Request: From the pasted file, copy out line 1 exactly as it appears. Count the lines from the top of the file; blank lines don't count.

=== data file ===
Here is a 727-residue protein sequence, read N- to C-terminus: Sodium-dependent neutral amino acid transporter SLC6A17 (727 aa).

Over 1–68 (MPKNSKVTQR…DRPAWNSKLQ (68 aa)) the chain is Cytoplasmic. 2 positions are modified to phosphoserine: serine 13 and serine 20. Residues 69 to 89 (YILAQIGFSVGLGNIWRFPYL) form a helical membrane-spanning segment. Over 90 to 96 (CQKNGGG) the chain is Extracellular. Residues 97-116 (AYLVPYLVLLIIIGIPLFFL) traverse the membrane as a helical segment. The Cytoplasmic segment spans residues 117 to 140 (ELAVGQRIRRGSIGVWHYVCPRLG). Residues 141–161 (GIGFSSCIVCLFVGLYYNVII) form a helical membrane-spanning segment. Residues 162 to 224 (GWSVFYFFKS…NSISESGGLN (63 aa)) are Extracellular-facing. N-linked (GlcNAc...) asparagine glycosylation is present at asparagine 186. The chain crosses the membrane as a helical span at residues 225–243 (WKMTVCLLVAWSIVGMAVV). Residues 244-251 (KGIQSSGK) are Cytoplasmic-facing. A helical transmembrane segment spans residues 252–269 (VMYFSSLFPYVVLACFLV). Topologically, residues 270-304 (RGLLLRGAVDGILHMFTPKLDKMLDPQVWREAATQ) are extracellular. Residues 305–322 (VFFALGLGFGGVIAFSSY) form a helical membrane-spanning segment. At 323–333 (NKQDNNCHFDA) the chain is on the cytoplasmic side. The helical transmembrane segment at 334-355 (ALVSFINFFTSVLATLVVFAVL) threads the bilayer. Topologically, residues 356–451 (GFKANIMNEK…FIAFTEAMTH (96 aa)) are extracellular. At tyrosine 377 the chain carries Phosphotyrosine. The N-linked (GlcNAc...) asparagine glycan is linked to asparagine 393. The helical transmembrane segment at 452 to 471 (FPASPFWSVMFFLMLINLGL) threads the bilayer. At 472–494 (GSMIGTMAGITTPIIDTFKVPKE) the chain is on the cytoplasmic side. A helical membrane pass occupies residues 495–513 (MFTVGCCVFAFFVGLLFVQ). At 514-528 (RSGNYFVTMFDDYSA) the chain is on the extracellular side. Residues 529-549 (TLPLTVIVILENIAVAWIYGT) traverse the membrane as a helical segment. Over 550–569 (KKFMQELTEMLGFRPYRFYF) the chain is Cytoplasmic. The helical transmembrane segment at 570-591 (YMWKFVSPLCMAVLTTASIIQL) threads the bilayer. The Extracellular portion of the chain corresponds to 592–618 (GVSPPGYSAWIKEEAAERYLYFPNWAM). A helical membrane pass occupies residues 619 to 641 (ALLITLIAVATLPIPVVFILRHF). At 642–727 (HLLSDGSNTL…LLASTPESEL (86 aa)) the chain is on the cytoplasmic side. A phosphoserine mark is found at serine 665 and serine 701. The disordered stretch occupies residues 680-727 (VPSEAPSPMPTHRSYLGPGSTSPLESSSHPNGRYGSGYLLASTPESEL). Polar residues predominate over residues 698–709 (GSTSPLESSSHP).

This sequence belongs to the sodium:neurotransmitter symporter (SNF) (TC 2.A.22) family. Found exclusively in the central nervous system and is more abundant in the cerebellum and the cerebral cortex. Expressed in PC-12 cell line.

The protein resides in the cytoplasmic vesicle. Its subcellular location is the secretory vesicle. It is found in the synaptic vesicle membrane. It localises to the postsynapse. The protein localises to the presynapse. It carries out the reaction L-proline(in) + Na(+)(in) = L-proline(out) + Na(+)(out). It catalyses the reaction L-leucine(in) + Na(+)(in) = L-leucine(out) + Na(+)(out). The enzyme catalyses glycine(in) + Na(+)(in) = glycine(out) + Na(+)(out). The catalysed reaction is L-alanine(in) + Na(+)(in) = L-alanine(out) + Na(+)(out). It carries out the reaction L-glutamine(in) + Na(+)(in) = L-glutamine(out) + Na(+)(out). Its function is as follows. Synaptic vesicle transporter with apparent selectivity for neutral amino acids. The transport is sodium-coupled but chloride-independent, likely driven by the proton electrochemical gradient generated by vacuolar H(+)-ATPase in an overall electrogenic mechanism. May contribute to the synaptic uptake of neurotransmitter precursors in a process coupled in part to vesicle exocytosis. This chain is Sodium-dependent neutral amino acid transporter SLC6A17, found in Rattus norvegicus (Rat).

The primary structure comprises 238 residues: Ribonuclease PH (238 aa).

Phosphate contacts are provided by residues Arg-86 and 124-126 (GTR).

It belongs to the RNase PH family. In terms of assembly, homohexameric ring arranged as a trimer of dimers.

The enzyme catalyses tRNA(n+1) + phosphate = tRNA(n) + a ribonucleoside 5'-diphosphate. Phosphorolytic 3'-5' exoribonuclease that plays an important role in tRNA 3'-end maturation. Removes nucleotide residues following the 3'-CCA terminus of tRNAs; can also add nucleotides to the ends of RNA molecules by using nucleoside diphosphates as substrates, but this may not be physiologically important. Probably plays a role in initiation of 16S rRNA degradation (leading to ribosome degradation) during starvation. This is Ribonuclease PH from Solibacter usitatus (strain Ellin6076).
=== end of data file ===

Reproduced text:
Here is a 727-residue protein sequence, read N- to C-terminus: Sodium-dependent neutral amino acid transporter SLC6A17 (727 aa).